It is clearly set in a time where there has been a breakdown (but in absolutely no way complete; people still live their lives in a way that we'd recognise) due to environmental crisis - predominantly energy crisis, I think. Like I say, though, this is never, explicitly, told. This leads to the growing importance of the environmental and counter-cultural movements, which leads to rock stars being invited to government. These make up most of the main characters in the novel.

There are many things that I liked about Jones' novel. Firstly, it's character driven, and these characters are well drawn. Though there are some people that are worse than others, even the "good" characters are far from perfect, they have problems and make choices that they don't agree with because they are politically the correct thing to do.

The mainstreaming of the environmental movement in the novel is handled well, too. It's portrayed as being multi-layed with people who are interested in treating the surroundings better, through to some people who hold questionable views on science or unfortunate views on Englishness.

The referencing of made up rock stars could be lame...but actually, I think it works well. Mostly the dynamics of the rock world are actually handled in a believable way.

It also covers some difficult issues around physical, mental and sexual abuse in an unflinching way. These bits are pretty grim reading, but worthy enough.

There are a couple of things that let the novel down. These, though, are actually more to do with when the novel was originally published. The first is the depiction of the web. Some of it really feels like a depiction of what the web was like in 2001, and an extrapolation of that. Sometimes this feels intrusive, but I don't think, in all fairness, that's the author's fault.

The other is that, though it covers the idea of there being a separatist movement amongst radicalised muslims in the north of England, it does seem to have been written pre-Sep 11th (which it must've been, given it was published in 2001).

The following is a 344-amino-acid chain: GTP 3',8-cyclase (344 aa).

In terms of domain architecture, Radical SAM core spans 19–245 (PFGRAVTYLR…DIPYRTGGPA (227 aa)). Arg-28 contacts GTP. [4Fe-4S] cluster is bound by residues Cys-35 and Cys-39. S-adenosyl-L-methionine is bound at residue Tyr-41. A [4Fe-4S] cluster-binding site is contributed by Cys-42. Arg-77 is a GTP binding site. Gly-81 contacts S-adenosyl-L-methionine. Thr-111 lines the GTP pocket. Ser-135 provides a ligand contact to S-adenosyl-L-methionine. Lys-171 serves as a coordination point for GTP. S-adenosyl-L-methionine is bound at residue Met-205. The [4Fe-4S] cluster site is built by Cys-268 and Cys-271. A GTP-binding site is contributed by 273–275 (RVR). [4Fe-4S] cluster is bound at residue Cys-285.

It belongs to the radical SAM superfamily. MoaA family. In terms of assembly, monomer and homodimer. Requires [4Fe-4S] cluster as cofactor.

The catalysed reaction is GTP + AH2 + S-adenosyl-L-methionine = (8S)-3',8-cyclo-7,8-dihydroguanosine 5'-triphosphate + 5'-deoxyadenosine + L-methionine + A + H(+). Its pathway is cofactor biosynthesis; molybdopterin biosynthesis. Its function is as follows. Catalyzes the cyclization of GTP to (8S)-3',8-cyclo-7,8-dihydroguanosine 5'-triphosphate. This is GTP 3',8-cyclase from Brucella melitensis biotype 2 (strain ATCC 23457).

These faults are minor, though. If you're looking for good, character-driven, literary SF which portrays an interesting fantastical view of near-future England, this is a good place to go.
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2 of 3 people found the following review helpful
5.0 out of 5 stars A Brief (and quite gushy - sorry bout that!) review, 29 May 2004
By A Customer
This is one of the best series of books i have ever read. The tone and images Jones created are just so recognisably British that I felt a, previously unheard of, patriotic twinge in my chest when reading, before realising that i was feeling emotional and patriotic for a Britain that doesn't exist (yet!)... a very odd feeling! Her talent lies in creating these enormously complex characters with which you must feel total understanding, not only the triumvirate (I love that word!) but also her immense cast of bit-players, especially Allie, Chip, Verlaine, Rox, Dilip and Rob. This ongoing series is a must-read! I am hugely excited about Band of Gypsies and Stone Free - where can she take them next?!
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1 of 2 people found the following review helpful
2.0 out of 5 stars Implausible and unengaging, 18 Aug 2011
By 
Aquilonian (Great Britain) - See all my reviews
Gwyneth Jones writes beautifully at times, but I couldn't get interested in this book for four reasons.

Firstly, I wasn't interested in the characters. Ax and Sage I could hardly tell apart, except for their physical appearance which is constantly referred to. Fiorinda is distinctive but more irritating than charismatic. Characters could have been developed in a lot more depth.

Secondly, I found this book totally implausible- and being a fantasy is no excuse for that. Good fantasy is believable in its own context- eg if Rings of Power existed, then Tolkein's characters would behave as they do. Whereas in Gwyneth Jones' book, the economic and other disasters depicted are grimly plausible, but peoples' reactions to them are not. Basically the whole country collapses and instead of turning to Fascism or military rule, the country (incl the Armed Forces and police) accepts the rule of rock stars, implemented by hippies and crusties.

Thirdly, and related to the above, hardly anyone in the book does any kind of productive work- they're all either rock stars, politicians, layabouts, or soldiers, apart from a few scientists working with Olwen Devi. (A bit like Tolkein in this respect, where Sam Gamgee is the only hobbit with a real job!)This adds to the implausibility.

Fourthly, the book just rambles from one plot strand to another,with countless loose ends left hanging or forgotten.
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Bold as Love
Bold as Love by Gwyneth Jones (Hardcover - 15 Oct 2005)